This issue approaches the business side of ceramics from a number of angles. After all, artists’ experiences, skill sets, locations, and goals vary as widely as the objects they make. There are established routes to earning a living as an artist, like teaching, working for an arts organization, serving as an apprentice, or operating a full-time studio business. At the same time, many in the ceramics field chart their own career paths, and even within the more established routes, artists develop individualized solutions to real-life challenges.
We invited several artists to write about the less-traditional jobs they’ve chosen. The resulting articles are a fascinating window into their experiences as well as springboards for other artists looking to shape the career that best suits them.
Brian Somerville realized that the skills he had collected through years of education, making large-scale sculpture, and taking on side gigs to supplement his income offered him a unique opportunity. He started his own fabrication company, and works with a clients to create monuments, imaginative playgrounds, immersive environments, and more.
Several artists share their experience working in the Heath Clay Studio, which is essentially the Heath Ceramics research and development lab, where experimental designs are developed through the vision and guidance of Director Tung Chiang. They have the opportunity to put their creative skills to use, and also learn about production-facility methods, tools, and tips while making limited-edition designs.
Lauren Kearns relates the story of a gallerist whose unconventional decision to convert the first floor of her home into a gallery 25 years ago has allowed her to pursue her commitment to supporting Native American artists by connecting them with collectors.
Eva Champagne describes her recent move halfway around the world to take a position as Gaya Ceramic Arts Center’s managing art director. Although she was familiar with the organization, having completed a residency and taught workshops there, it was a major shift, not only in geography (moving from Montana to Bali, Indonesia), but also in focus. She now oversees programming, leads day-to-day operations, and contributes to the center’s creative growth while also continuing her own artistic practice.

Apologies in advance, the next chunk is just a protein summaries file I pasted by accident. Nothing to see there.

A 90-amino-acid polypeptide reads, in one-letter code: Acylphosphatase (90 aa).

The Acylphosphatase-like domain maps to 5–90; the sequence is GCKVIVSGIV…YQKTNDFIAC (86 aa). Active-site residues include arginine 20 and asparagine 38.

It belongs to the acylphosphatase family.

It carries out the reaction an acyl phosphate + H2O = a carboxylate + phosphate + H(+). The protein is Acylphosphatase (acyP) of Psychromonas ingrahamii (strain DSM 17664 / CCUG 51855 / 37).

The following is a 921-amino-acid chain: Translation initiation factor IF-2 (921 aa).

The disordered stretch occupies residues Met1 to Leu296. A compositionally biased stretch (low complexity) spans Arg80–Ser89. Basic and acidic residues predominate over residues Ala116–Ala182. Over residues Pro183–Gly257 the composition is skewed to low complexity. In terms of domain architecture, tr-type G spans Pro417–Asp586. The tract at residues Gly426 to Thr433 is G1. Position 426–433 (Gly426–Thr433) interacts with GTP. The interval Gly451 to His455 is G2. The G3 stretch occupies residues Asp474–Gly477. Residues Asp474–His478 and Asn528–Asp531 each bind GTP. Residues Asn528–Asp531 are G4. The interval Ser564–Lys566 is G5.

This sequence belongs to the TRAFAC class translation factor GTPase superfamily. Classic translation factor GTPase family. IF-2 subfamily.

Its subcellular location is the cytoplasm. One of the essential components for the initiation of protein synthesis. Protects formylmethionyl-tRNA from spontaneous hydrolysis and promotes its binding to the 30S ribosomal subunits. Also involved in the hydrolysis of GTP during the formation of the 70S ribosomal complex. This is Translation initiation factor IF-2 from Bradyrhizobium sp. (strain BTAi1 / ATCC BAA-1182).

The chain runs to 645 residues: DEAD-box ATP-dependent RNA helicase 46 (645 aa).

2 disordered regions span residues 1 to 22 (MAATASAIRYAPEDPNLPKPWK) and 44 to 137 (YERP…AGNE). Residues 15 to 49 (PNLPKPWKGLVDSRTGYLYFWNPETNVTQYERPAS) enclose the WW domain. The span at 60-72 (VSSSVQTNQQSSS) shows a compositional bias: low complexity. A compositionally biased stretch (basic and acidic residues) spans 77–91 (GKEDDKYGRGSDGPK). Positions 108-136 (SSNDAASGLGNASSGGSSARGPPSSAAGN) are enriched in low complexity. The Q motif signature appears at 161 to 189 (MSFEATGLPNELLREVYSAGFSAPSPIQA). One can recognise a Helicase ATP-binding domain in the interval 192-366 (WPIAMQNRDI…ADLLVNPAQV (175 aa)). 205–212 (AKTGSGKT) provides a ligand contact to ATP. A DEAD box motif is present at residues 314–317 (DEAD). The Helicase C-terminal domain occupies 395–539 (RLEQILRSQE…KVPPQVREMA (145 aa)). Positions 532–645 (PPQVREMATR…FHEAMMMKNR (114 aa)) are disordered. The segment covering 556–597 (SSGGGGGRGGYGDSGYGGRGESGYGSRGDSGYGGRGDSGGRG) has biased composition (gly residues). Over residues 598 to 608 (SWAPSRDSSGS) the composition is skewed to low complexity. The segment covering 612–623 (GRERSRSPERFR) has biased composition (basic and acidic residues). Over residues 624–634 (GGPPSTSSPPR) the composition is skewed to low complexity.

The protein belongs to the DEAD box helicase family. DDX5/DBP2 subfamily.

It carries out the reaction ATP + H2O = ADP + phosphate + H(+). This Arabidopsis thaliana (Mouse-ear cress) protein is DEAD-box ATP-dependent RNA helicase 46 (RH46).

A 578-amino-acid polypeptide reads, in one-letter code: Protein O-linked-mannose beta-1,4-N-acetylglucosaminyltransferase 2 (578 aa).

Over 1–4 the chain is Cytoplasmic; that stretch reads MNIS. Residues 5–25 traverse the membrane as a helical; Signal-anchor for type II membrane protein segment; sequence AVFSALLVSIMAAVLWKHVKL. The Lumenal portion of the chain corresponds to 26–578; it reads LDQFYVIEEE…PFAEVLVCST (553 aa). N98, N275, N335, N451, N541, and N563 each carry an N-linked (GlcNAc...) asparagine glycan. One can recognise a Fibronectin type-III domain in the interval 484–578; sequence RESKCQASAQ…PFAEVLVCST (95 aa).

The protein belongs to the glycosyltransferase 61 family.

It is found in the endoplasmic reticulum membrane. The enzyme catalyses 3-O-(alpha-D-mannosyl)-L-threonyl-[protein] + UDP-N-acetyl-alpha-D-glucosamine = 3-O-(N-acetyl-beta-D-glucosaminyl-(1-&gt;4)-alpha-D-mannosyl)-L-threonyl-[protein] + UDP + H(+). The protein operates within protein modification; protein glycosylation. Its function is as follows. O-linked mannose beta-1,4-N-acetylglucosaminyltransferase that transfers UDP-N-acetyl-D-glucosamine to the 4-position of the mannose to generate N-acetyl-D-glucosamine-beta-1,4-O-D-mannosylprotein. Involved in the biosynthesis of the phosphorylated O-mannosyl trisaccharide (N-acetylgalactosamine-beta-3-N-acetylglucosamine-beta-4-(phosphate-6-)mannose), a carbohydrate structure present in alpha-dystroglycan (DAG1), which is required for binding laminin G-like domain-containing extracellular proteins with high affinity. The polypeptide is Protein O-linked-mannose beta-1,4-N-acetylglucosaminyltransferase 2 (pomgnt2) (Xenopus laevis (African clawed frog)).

When looking at the more traditional ways to earn a living with clay, we asked artists to discuss some of the problems they face as independent studio artists. In many cases, they also share the solutions they’ve devised to overcome these obstacles.
Knowing what payment is appropriate for teaching workshops in the US is a difficult topic, because rates are not standardized. Kristen Kieffer takes on the task of demystifying the range of payment that currently exists and outlining the reasoning for having a standard. She explains what artists should be prepared to provide a venue in exchange for a fair honorarium, and details the unseen preparation that venues should take into account when budgeting their rate to pay workshop artists.
Neil Estrick shares how the necessity of using his everyday family vehicle to transport his art-fair booth led to the pared-down setup and time-saving, Tetris-like packing procedures he now uses for every craft fair and art show he travels to.
Lucy Fagella’s Studio Visit includes her experience expanding and marketing separate product lines to meet the needs of different audiences: one for tableware and one for both fired and biodegradable burial urns.
Bob McWilliams tells the story of the Hawaii Potters’ Guild’s beginning and evolution, as well as the ingenuity, open communication, and hard work that have been critical to maintaining a ceramics guild in an expensive city like Honolulu.
By sharing artists’ personal stories of lesser-known approaches to making a living and their tips for negotiating the complexities of a full-time job or side gig in the arts, we hope to help others think creatively and expand their options.